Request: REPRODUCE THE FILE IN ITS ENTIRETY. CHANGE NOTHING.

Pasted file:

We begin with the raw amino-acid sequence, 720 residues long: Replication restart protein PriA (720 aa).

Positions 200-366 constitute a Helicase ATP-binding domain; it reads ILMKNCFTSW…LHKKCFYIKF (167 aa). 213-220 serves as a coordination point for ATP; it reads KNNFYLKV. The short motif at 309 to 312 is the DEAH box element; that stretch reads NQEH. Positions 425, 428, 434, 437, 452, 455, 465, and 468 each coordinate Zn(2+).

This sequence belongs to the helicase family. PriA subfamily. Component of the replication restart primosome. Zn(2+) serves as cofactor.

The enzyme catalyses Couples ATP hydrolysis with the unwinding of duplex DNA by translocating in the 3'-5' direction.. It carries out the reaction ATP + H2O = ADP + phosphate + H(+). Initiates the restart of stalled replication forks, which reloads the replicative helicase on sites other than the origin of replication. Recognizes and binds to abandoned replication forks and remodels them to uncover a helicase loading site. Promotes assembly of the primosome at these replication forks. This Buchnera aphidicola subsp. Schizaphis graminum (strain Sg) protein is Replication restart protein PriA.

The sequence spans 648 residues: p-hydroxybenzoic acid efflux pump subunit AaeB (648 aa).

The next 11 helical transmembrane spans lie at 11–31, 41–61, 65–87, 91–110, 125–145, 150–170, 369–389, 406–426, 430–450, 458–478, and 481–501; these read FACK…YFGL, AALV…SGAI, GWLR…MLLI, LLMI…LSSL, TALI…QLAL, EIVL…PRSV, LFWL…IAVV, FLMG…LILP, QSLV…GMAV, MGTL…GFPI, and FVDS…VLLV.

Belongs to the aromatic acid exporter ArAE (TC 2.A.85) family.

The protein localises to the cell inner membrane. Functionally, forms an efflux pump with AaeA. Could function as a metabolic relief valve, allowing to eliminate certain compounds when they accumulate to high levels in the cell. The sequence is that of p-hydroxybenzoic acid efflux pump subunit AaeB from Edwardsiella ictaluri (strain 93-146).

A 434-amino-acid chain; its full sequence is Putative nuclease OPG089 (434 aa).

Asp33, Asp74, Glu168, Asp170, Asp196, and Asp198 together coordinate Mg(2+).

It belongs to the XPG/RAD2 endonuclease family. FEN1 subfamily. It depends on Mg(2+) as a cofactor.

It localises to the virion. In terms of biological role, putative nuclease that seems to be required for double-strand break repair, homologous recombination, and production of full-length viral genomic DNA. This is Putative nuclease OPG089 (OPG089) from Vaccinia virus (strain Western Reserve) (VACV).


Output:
We begin with the raw amino-acid sequence, 720 residues long: Replication restart protein PriA (720 aa).

Positions 200-366 constitute a Helicase ATP-binding domain; it reads ILMKNCFTSW…LHKKCFYIKF (167 aa). 213-220 serves as a coordination point for ATP; it reads KNNFYLKV. The short motif at 309 to 312 is the DEAH box element; that stretch reads NQEH. Positions 425, 428, 434, 437, 452, 455, 465, and 468 each coordinate Zn(2+).

This sequence belongs to the helicase family. PriA subfamily. Component of the replication restart primosome. Zn(2+) serves as cofactor.

The enzyme catalyses Couples ATP hydrolysis with the unwinding of duplex DNA by translocating in the 3'-5' direction.. It carries out the reaction ATP + H2O = ADP + phosphate + H(+). Initiates the restart of stalled replication forks, which reloads the replicative helicase on sites other than the origin of replication. Recognizes and binds to abandoned replication forks and remodels them to uncover a helicase loading site. Promotes assembly of the primosome at these replication forks. This Buchnera aphidicola subsp. Schizaphis graminum (strain Sg) protein is Replication restart protein PriA.

The sequence spans 648 residues: p-hydroxybenzoic acid efflux pump subunit AaeB (648 aa).

The next 11 helical transmembrane spans lie at 11–31, 41–61, 65–87, 91–110, 125–145, 150–170, 369–389, 406–426, 430–450, 458–478, and 481–501; these read FACK…YFGL, AALV…SGAI, GWLR…MLLI, LLMI…LSSL, TALI…QLAL, EIVL…PRSV, LFWL…IAVV, FLMG…LILP, QSLV…GMAV, MGTL…GFPI, and FVDS…VLLV.

Belongs to the aromatic acid exporter ArAE (TC 2.A.85) family.

The protein localises to the cell inner membrane. Functionally, forms an efflux pump with AaeA. Could function as a metabolic relief valve, allowing to eliminate certain compounds when they accumulate to high levels in the cell. The sequence is that of p-hydroxybenzoic acid efflux pump subunit AaeB from Edwardsiella ictaluri (strain 93-146).

A 434-amino-acid chain; its full sequence is Putative nuclease OPG089 (434 aa).

Asp33, Asp74, Glu168, Asp170, Asp196, and Asp198 together coordinate Mg(2+).

It belongs to the XPG/RAD2 endonuclease family. FEN1 subfamily. It depends on Mg(2+) as a cofactor.

It localises to the virion. In terms of biological role, putative nuclease that seems to be required for double-strand break repair, homologous recombination, and production of full-length viral genomic DNA. This is Putative nuclease OPG089 (OPG089) from Vaccinia virus (strain Western Reserve) (VACV).